Closings and delays begin for Triangle, but winter’s worst may arrive on Wednesday

akenney@newsobserver.comFebruary 10, 2014 

  • Essentials cleared first

    The state’s Department of Transportation is publishing its road-clearing priorities ahead of the storm, hoping to stem the public’s inevitable questions.

    In this order, DOT crews first treat:

    • Interstates

    • Four-lane divided highways

    • Other routes “essential to moving traffic”

    Next, the trucks tackle:

    • Secondary roads and streets

    • Neighborhood roads

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RALEIGH -- A winter storm could march into the Triangle as early as Tuesday night, dumping snow and freezing rain in what could be the area’s worst winter weather to date.

The storm will arrive from the south, with an early burst of snow and ice expected to reach as far north as Johnston County early Tuesday. The forecast prompted Johnston County Tuesday morning to close schools for students and make it an optional teacher workday for staff.

The most dangerous conditions, though, are expected to arrive with the mid-week storm.

“It’s going to be a mess, basically. All signs point to that,” said Chris Hohmann, chief meteorologist for WTVD. “It’s still two days out, so I don’t want to sound too many alarms, but it could be a significant winter storm.”

The mid-week storm could cover two thirds of the state, Hohmann said. Unlike the snowfall that closed schools for days in January, though, this event is expected to hit the inland center of the state hardest.

“It’s probably going to be a more potent storm,” Hohmann said.

Significant snow accumulation in the Triangle and north-central North Carolina could begin late Tuesday night or early Wednesday, according to the National Weather Service, and may be joined later by sleet and freezing rain, making for dangerous roads.

The weather service declared a winter storm watch from Tuesday night through Thursday afternoon for much of central and eastern North Carolina, including Wake, Durham, Orange and Johnston counties; a watch means that some combination of heavy snow and ice is expected but not imminent.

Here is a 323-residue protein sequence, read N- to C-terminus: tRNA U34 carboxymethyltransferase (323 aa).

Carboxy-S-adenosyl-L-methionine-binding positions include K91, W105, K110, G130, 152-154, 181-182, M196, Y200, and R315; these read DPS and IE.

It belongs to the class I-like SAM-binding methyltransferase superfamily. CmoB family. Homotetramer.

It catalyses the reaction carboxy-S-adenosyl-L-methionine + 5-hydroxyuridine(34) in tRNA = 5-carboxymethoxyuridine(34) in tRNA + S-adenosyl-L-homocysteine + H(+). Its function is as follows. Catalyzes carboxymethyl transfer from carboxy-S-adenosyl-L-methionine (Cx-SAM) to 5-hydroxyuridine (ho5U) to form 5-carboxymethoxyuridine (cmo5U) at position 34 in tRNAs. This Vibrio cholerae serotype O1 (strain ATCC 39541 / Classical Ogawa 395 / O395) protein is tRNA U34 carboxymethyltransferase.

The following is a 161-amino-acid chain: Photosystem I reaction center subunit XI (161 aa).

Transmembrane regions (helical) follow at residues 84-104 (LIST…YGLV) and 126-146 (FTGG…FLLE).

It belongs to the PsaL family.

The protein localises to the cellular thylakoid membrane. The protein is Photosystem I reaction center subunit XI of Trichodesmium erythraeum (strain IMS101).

Johnston County also has a lower-grade weather advisory that began Monday night and lasts through Tuesday afternoon, during which ice and up to 3 inches of snow could accumulate.

For the rest of the Triangle, the weather service predicted a 30 percent chance of snow Tuesday, a 70 percent chance of snow for Wednesday and a 70 percent chance of wintry mix for Thursday.

Path of the storm

Forecasters expect the storm to work its way northeastward, from the Gulf Coast toward North Carolina. A simultaneous cold front will make the precipitation possible.

Once the storm makes its way to the northern part of the state, the Triad and mountains likely will see more snow than the Triangle, according to the National Weather Service. Coastal areas can expect more rain than snow. Even so, the weather’s effects likely will be widespread and could make commutes dangerous.

N.C. Department of Transportation crews began to prepare roads for the ice as early as Sunday. By Monday evening, DOT trucks had spread brine – a mix of salt and water – on interstates, four-lane divided highways and essential routes, according to Marla Roth, a department spokeswoman.

Crews will be out again Tuesday to check the condition of roads across the state and possibly spread more brine ahead of the second blast of weather. For now, the state – and its residents – are waiting to see what happens.

“It’s going to impact traffic, we just don’t know to what degree,” Roth said. “It keeps changing. It’s fickle.”

The Wake County Public School System, which was closed for four days by a winter storm two weeks ago, was already fending off questions from students and parents Monday evening.

“School is on for tomorrow. If anything changes, we’ll let you know in the a.m.” the school system announced on Twitter. “Happy? Us too.”

Kenney: 919-829-4870; Twitter: @KenneyNC

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